One test that’s vital in diagnosing your dog’s condition is a deafness test. The Brainstem Auditory Evoked Response (BAER) is a test that detects electrical activity in the brain’s auditory pathways.3 Small electrodes are placed on the scalp, ears, head, and between the shoulders while an earphone is inserted in the dog’s ear. The test takes 10 to 15 minutes to complete and any abnormal electrical responses are recorded for evaluation. If your dog exhibits signs of stress during the BAER, they may have to be administered anesthesia.
Ultimately, the treatment your dog receives depends on the source of their deafness. For example, some cases of deafness such as bacterial infections can be treated with antibiotics or blockages can be treated surgically. Unfortunately, there are no treatments that can revert permanent deafness back to normal. Despite this, a deaf dog can continue to live a normal life with modified care.
Training And Communication Resources
Taking care of a deaf dog requires dedication and patience. After all, deaf dogs can get startled easily and may lash out as a result. They also won’t be able to hear certain dangers, such as cars, other dogs, and pedestrians. Below, we’ve included a few tips to help you better understand and communicate with your deaf dog:
Understanding body language
While your dog is undergoing new training, it’s imperative to understand your dog as well. Being able to read their body language, from ear and tail movement to their facial expressions, will allow you to understand what your dog needs or when they require more patience from you during training. This extra attention to their body language can also help strengthen the relationship with your dog.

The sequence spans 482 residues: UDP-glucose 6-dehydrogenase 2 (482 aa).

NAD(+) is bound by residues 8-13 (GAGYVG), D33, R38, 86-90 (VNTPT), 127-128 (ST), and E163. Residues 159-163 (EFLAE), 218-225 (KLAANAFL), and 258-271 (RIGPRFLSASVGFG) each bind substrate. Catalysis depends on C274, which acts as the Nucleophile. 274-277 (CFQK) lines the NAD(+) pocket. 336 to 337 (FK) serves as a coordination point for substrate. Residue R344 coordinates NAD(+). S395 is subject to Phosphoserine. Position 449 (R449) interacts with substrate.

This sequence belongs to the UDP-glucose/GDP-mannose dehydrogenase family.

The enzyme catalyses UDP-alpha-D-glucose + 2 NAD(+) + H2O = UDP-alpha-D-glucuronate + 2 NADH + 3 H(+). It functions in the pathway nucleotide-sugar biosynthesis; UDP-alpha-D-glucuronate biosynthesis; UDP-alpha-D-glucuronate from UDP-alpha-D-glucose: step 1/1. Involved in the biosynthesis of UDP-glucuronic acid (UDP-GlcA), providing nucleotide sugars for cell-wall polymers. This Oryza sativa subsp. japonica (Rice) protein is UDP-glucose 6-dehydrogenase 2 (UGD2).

Mark and reward training
Mark and reward training can ensure your dog understands what they’re doing correctly and help you identify behaviors that need to be improved. Because a deaf dog won’t be able to hear the sound of a clicker when they do something right, you’ll have to think of a new marker. The American Kennel Club recommends using hand gestures as markers, such as a thumbs-up.4
While most professionals suggest scent training begins when your dog is a puppy, the same techniques can still be applied to deaf dogs. This is especially important since deaf dogs will rely on their remaining senses. When your dog can recognize certain scents, you’ll also be able to recall them much easier and get their attention.
Communicating through signals
A dog with hearing loss won’t be able to hear your commands clearly, so it’s a good idea to introduce gestures that can let them know what to do. From raising an open palm for “Stay” or pointing a single finger to your face to have them focus on you, there are many ways to communicate without words. Signals can accompany mark and reward training to show your dog that these will be the new norm.
Startle training prevents your dog from getting startled when being touched or whenever you walk up to them. To get started, create a comfortable environment for your dog and introduce yourself using certain cues to let them know you’re in the room. This can be flickering the lights, a soft tap of a nearby surface, or a gentle stomp of your foot or hand. The key to startle training is patience and creating a suitable environment for your deaf dog to learn.